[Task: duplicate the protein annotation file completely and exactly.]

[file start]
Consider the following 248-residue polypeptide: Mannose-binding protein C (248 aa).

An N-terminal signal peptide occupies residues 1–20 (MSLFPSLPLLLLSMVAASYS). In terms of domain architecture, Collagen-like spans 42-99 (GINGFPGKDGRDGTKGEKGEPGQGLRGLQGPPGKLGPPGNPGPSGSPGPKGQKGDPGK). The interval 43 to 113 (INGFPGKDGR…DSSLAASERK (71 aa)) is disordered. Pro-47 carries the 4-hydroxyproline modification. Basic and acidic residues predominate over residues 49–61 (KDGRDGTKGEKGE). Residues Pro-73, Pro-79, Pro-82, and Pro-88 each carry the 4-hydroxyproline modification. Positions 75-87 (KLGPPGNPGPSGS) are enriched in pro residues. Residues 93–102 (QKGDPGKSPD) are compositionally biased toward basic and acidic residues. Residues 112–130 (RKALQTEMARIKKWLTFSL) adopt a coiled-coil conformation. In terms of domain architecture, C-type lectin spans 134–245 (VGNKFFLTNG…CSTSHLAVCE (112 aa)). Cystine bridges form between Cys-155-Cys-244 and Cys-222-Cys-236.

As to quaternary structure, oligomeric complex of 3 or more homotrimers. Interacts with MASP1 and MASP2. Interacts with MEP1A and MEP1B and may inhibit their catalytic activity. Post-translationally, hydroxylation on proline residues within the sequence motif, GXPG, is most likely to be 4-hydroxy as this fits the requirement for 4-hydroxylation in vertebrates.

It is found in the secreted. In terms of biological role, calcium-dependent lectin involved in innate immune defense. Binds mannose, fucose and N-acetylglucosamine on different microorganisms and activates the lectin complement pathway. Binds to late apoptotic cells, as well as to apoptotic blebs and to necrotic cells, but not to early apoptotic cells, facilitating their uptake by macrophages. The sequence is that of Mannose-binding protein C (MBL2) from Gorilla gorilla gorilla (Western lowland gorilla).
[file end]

Consider the following 248-residue polypeptide: Mannose-binding protein C (248 aa).

An N-terminal signal peptide occupies residues 1–20 (MSLFPSLPLLLLSMVAASYS). In terms of domain architecture, Collagen-like spans 42-99 (GINGFPGKDGRDGTKGEKGEPGQGLRGLQGPPGKLGPPGNPGPSGSPGPKGQKGDPGK). The interval 43 to 113 (INGFPGKDGR…DSSLAASERK (71 aa)) is disordered. Pro-47 carries the 4-hydroxyproline modification. Basic and acidic residues predominate over residues 49–61 (KDGRDGTKGEKGE). Residues Pro-73, Pro-79, Pro-82, and Pro-88 each carry the 4-hydroxyproline modification. Positions 75-87 (KLGPPGNPGPSGS) are enriched in pro residues. Residues 93–102 (QKGDPGKSPD) are compositionally biased toward basic and acidic residues. Residues 112–130 (RKALQTEMARIKKWLTFSL) adopt a coiled-coil conformation. In terms of domain architecture, C-type lectin spans 134–245 (VGNKFFLTNG…CSTSHLAVCE (112 aa)). Cystine bridges form between Cys-155-Cys-244 and Cys-222-Cys-236.

As to quaternary structure, oligomeric complex of 3 or more homotrimers. Interacts with MASP1 and MASP2. Interacts with MEP1A and MEP1B and may inhibit their catalytic activity. Post-translationally, hydroxylation on proline residues within the sequence motif, GXPG, is most likely to be 4-hydroxy as this fits the requirement for 4-hydroxylation in vertebrates.

It is found in the secreted. In terms of biological role, calcium-dependent lectin involved in innate immune defense. Binds mannose, fucose and N-acetylglucosamine on different microorganisms and activates the lectin complement pathway. Binds to late apoptotic cells, as well as to apoptotic blebs and to necrotic cells, but not to early apoptotic cells, facilitating their uptake by macrophages. The sequence is that of Mannose-binding protein C (MBL2) from Gorilla gorilla gorilla (Western lowland gorilla).